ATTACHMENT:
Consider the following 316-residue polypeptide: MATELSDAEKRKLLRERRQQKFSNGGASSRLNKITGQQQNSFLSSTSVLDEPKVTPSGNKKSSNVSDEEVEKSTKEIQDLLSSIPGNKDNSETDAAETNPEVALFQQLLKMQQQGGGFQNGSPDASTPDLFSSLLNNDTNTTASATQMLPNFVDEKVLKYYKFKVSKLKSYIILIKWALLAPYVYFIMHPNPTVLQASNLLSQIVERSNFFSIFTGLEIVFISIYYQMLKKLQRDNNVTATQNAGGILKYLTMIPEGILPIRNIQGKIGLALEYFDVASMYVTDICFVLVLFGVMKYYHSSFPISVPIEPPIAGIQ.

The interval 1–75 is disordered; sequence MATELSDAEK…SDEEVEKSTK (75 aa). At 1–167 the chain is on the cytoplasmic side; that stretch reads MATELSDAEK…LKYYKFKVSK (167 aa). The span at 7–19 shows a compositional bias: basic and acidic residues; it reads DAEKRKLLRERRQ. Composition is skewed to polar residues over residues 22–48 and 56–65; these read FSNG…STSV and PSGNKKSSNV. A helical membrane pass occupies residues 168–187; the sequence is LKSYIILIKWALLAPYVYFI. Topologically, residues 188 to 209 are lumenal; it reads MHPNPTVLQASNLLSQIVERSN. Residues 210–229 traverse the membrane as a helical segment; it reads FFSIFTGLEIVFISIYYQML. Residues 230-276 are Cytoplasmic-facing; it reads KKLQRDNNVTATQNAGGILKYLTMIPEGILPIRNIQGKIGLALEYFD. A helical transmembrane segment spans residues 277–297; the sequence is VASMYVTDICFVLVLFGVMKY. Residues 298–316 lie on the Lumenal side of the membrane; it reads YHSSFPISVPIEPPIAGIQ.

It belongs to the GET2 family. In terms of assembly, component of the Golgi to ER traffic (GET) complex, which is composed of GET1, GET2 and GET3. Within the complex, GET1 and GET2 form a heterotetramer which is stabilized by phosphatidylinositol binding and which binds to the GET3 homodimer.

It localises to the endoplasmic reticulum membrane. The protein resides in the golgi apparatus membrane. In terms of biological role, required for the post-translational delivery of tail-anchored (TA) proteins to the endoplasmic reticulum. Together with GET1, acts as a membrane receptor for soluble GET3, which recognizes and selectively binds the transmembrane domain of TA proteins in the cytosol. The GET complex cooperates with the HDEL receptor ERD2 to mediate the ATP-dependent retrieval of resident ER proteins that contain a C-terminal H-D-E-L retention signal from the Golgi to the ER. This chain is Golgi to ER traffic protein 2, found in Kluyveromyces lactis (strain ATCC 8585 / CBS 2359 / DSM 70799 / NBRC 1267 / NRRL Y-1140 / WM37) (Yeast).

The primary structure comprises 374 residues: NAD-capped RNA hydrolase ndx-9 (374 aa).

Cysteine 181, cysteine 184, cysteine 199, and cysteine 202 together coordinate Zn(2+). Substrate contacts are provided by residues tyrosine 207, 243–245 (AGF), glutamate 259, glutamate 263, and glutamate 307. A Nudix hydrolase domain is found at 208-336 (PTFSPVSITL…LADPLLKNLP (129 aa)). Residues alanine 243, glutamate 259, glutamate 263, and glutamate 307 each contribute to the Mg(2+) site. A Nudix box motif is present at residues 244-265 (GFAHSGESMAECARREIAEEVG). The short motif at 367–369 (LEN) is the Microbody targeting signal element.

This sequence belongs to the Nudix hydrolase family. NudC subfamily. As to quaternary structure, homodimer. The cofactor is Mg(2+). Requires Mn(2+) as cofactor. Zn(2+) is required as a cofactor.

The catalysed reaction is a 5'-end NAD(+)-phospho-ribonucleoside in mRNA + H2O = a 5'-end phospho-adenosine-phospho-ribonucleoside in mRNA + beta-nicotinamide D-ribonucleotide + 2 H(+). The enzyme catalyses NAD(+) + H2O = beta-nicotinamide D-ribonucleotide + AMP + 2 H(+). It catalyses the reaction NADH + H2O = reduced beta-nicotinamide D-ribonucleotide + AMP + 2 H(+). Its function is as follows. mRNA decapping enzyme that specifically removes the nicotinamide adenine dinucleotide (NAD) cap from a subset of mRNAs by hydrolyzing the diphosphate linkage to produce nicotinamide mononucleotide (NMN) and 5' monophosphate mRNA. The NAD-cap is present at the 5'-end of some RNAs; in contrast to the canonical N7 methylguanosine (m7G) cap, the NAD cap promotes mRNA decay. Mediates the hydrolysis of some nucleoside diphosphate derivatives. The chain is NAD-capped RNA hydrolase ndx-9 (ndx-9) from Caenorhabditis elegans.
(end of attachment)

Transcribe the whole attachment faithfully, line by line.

Consider the following 316-residue polypeptide: MATELSDAEKRKLLRERRQQKFSNGGASSRLNKITGQQQNSFLSSTSVLDEPKVTPSGNKKSSNVSDEEVEKSTKEIQDLLSSIPGNKDNSETDAAETNPEVALFQQLLKMQQQGGGFQNGSPDASTPDLFSSLLNNDTNTTASATQMLPNFVDEKVLKYYKFKVSKLKSYIILIKWALLAPYVYFIMHPNPTVLQASNLLSQIVERSNFFSIFTGLEIVFISIYYQMLKKLQRDNNVTATQNAGGILKYLTMIPEGILPIRNIQGKIGLALEYFDVASMYVTDICFVLVLFGVMKYYHSSFPISVPIEPPIAGIQ.

The interval 1–75 is disordered; sequence MATELSDAEK…SDEEVEKSTK (75 aa). At 1–167 the chain is on the cytoplasmic side; that stretch reads MATELSDAEK…LKYYKFKVSK (167 aa). The span at 7–19 shows a compositional bias: basic and acidic residues; it reads DAEKRKLLRERRQ. Composition is skewed to polar residues over residues 22–48 and 56–65; these read FSNG…STSV and PSGNKKSSNV. A helical membrane pass occupies residues 168–187; the sequence is LKSYIILIKWALLAPYVYFI. Topologically, residues 188 to 209 are lumenal; it reads MHPNPTVLQASNLLSQIVERSN. Residues 210–229 traverse the membrane as a helical segment; it reads FFSIFTGLEIVFISIYYQML. Residues 230-276 are Cytoplasmic-facing; it reads KKLQRDNNVTATQNAGGILKYLTMIPEGILPIRNIQGKIGLALEYFD. A helical transmembrane segment spans residues 277–297; the sequence is VASMYVTDICFVLVLFGVMKY. Residues 298–316 lie on the Lumenal side of the membrane; it reads YHSSFPISVPIEPPIAGIQ.

It belongs to the GET2 family. In terms of assembly, component of the Golgi to ER traffic (GET) complex, which is composed of GET1, GET2 and GET3. Within the complex, GET1 and GET2 form a heterotetramer which is stabilized by phosphatidylinositol binding and which binds to the GET3 homodimer.

It localises to the endoplasmic reticulum membrane. The protein resides in the golgi apparatus membrane. In terms of biological role, required for the post-translational delivery of tail-anchored (TA) proteins to the endoplasmic reticulum. Together with GET1, acts as a membrane receptor for soluble GET3, which recognizes and selectively binds the transmembrane domain of TA proteins in the cytosol. The GET complex cooperates with the HDEL receptor ERD2 to mediate the ATP-dependent retrieval of resident ER proteins that contain a C-terminal H-D-E-L retention signal from the Golgi to the ER. This chain is Golgi to ER traffic protein 2, found in Kluyveromyces lactis (strain ATCC 8585 / CBS 2359 / DSM 70799 / NBRC 1267 / NRRL Y-1140 / WM37) (Yeast).

The primary structure comprises 374 residues: NAD-capped RNA hydrolase ndx-9 (374 aa).

Cysteine 181, cysteine 184, cysteine 199, and cysteine 202 together coordinate Zn(2+). Substrate contacts are provided by residues tyrosine 207, 243–245 (AGF), glutamate 259, glutamate 263, and glutamate 307. A Nudix hydrolase domain is found at 208-336 (PTFSPVSITL…LADPLLKNLP (129 aa)). Residues alanine 243, glutamate 259, glutamate 263, and glutamate 307 each contribute to the Mg(2+) site. A Nudix box motif is present at residues 244-265 (GFAHSGESMAECARREIAEEVG). The short motif at 367–369 (LEN) is the Microbody targeting signal element.

This sequence belongs to the Nudix hydrolase family. NudC subfamily. As to quaternary structure, homodimer. The cofactor is Mg(2+). Requires Mn(2+) as cofactor. Zn(2+) is required as a cofactor.

The catalysed reaction is a 5'-end NAD(+)-phospho-ribonucleoside in mRNA + H2O = a 5'-end phospho-adenosine-phospho-ribonucleoside in mRNA + beta-nicotinamide D-ribonucleotide + 2 H(+). The enzyme catalyses NAD(+) + H2O = beta-nicotinamide D-ribonucleotide + AMP + 2 H(+). It catalyses the reaction NADH + H2O = reduced beta-nicotinamide D-ribonucleotide + AMP + 2 H(+). Its function is as follows. mRNA decapping enzyme that specifically removes the nicotinamide adenine dinucleotide (NAD) cap from a subset of mRNAs by hydrolyzing the diphosphate linkage to produce nicotinamide mononucleotide (NMN) and 5' monophosphate mRNA. The NAD-cap is present at the 5'-end of some RNAs; in contrast to the canonical N7 methylguanosine (m7G) cap, the NAD cap promotes mRNA decay. Mediates the hydrolysis of some nucleoside diphosphate derivatives. The chain is NAD-capped RNA hydrolase ndx-9 (ndx-9) from Caenorhabditis elegans.